1880 Tsar Alexander II of Russia survived an assassination attempt
1883 A. Ashwell patented a free toilet in London
1901 Carles Casagemas Spanish painter and close friend of Picasso, shot himself in front of Germaine Pichot.
1905 Russia’s Grand Duke Sergei Alexandrovich the brother of Tsar Alexander III, was assassinated by a terrorist bomb at the Kremlin.
1909 Apache chief Geronimo died of pneumonia at age 80, while still in captivity at Fort Sill, Oklahoma
1911 The 1st hydroplane flight to & from a ship was made by Glenn Curtiss in San Diego.
1933 Newsweek magazine was first published by Thomas J.C. Martyn under the title “News-Week.”
1937 Nearly at the end of the four years of construction of the Golden Gate Bridge, 10 construction workers lost their lives when a section of scaffold fell through a safety net. When construction began on the 35-million-dollar bridge spanning the Golden Gate Strait between San Francisco and Marin County, Chief Engineer Joseph B. Strauss was determined to use the most rigorous safety precautions available. Protective hardhats and glare-free goggles were required and special diets were developed to combat dizziness. But it was the safety net strung under the bridge during construction that saved the lives of 19 men who became known as the “Half-Way-to-Hell” Club. Until February 17, 1937, only one life had been lost during construction. The Golden Gate Bridge opened to vehicular traffic on May 28, 1937.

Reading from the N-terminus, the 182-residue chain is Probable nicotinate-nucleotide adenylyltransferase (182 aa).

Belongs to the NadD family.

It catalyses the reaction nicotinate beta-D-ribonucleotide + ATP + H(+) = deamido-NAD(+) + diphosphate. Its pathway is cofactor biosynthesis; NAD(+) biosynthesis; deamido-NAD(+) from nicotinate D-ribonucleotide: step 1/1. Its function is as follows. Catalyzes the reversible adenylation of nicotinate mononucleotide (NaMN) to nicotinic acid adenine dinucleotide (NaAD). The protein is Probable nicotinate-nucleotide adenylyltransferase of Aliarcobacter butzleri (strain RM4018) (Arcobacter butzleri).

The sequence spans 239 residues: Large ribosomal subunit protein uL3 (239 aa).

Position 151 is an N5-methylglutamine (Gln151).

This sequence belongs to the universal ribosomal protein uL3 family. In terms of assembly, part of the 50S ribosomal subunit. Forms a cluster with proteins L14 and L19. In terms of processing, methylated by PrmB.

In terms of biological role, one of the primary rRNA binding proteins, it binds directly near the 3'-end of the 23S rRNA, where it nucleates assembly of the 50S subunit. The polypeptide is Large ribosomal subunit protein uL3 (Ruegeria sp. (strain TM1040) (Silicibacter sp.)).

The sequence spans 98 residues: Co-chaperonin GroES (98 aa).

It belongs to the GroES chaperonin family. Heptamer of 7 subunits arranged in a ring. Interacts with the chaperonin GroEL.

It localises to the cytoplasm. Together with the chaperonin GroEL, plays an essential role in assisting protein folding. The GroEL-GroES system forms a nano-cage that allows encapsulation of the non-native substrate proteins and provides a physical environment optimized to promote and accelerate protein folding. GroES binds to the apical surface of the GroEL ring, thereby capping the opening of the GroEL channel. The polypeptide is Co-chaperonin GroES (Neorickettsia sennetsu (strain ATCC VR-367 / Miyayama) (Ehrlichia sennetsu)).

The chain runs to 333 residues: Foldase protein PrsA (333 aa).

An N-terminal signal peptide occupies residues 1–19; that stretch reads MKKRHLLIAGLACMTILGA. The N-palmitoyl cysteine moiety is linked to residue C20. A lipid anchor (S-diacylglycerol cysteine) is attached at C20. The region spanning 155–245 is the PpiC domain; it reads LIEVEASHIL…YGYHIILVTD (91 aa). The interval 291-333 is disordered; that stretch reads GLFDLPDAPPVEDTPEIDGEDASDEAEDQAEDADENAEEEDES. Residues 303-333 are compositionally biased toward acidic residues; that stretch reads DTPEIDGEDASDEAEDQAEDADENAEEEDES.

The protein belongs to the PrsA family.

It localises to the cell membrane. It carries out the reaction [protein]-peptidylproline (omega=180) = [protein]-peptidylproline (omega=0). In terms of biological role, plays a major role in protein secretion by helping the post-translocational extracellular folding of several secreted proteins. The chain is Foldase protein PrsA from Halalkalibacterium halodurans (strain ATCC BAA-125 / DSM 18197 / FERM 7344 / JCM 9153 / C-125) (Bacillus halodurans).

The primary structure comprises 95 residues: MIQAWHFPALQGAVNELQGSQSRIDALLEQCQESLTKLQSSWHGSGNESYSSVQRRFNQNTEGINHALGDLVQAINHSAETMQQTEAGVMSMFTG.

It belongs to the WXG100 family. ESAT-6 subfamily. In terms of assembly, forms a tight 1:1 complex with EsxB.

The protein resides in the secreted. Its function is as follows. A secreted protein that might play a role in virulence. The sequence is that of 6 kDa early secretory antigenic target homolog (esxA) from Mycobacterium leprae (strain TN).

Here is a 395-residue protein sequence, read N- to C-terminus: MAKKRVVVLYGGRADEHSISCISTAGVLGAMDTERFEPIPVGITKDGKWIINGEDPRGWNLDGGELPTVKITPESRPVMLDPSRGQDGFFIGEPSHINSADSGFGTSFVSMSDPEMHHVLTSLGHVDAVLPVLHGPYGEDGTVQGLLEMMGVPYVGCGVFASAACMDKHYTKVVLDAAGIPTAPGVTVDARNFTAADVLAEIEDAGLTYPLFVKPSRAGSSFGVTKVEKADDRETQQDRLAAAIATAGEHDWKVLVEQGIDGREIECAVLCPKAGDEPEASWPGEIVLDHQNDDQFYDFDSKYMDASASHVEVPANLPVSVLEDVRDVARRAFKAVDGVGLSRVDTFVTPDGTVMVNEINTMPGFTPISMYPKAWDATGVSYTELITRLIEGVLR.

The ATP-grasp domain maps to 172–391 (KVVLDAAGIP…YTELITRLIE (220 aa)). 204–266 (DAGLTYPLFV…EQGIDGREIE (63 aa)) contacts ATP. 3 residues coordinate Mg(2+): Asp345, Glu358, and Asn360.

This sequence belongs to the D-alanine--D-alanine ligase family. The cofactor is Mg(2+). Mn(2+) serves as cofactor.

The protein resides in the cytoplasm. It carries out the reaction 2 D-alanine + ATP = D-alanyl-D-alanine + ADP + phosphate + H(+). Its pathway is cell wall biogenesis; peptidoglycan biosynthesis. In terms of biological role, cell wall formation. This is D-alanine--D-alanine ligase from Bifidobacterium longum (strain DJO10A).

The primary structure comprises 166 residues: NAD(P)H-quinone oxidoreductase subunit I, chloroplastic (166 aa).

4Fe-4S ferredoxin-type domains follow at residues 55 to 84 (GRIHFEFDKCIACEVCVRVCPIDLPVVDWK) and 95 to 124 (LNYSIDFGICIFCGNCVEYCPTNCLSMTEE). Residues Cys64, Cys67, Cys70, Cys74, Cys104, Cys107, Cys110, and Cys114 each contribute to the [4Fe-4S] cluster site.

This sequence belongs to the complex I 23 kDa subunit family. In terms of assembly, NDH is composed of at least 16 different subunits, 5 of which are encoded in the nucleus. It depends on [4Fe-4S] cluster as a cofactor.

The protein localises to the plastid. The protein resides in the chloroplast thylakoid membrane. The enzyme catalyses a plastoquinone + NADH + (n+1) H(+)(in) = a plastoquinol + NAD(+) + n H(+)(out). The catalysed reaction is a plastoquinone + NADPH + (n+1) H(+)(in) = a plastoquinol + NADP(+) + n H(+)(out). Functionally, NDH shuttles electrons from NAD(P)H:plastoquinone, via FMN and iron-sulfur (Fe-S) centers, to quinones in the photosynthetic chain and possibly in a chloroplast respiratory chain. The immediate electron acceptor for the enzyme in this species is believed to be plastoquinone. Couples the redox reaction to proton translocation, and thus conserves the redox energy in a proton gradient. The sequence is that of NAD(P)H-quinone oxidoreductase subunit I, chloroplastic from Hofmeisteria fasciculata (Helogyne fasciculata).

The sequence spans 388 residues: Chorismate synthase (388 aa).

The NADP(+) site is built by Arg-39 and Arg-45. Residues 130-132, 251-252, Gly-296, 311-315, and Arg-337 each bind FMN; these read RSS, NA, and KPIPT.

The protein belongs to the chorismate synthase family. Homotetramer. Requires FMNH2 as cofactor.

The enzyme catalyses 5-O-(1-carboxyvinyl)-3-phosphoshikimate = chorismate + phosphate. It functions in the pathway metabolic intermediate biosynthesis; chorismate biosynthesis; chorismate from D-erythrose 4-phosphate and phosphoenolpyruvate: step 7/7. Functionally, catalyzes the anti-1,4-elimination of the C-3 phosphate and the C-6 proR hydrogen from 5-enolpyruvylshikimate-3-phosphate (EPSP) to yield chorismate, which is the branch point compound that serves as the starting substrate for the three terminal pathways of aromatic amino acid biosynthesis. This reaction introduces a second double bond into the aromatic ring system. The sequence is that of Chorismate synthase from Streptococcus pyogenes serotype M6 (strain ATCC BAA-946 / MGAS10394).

1951 FBI director J. Edgar Hoover initiated a secret nationwide program intended to remove politically suspect employees from their jobs. Congress never authorized the “Responsibilities Program” and over 4 years it provided governors of nearly every state verbal reports on the political backgrounds of 908 employees.
1953 Baseball star and pilot Ted Williams was uninjured as his plane was shot down in Korea.
1960 Martin Luther King Jr. was arrested in the Alabama bus boycott
1962 Beach Boys introduced a new musical style with their hit “Surfin.”.
1966 Alfred P. Sloan Jr. former president GM (1923-1956), died. As president of GM he brought in corporate management, introduced the ideas of model changes and offering a car “for every purse and purpose.” In 2002 David Farber authored “Sloan Rules.”
1972 Giulio Andreotti (1919-2013) began serving his first term as the 41st prime minister of Italy.
1990 Former President Reagan spent a second day in a Los Angeles courtroom, giving videotaped testimony about the Iran-Contra affair for the trial of his former national security adviser, John Poindexter.
1992 Serial killer Jeffrey Dahmer was sentenced in Milwaukee to life in prison. He was beaten to death in prison in November 1994.
1995 Colin Ferguson was convicted of six counts of murder in the December 1993 Long Island Rail Road shootings. He was later sentenced to a minimum of 200 years in prison.
1997 Adrian Jacobs, British businessman and writer, died penniless in London. His work included a children’s book titled “The Adventures of Willy the Wizard – No. 1 Livid Land” (1987). In 2009 his estate charged that J.K. Rawlings, author of the popular Harry Potter books, plagiarized his book.
1998 UN Sec. Gen’l. Kofi Annan announced that he would travel to Baghdad to try to resolve the ongoing crises over Saddam Hussein’s refusal to allow unconditional weapons inspections.
1999 Andy Elson (45) and Colin Prescot (48) of England launched a balloon attempt to circle the globe from Almeria in southern Spain.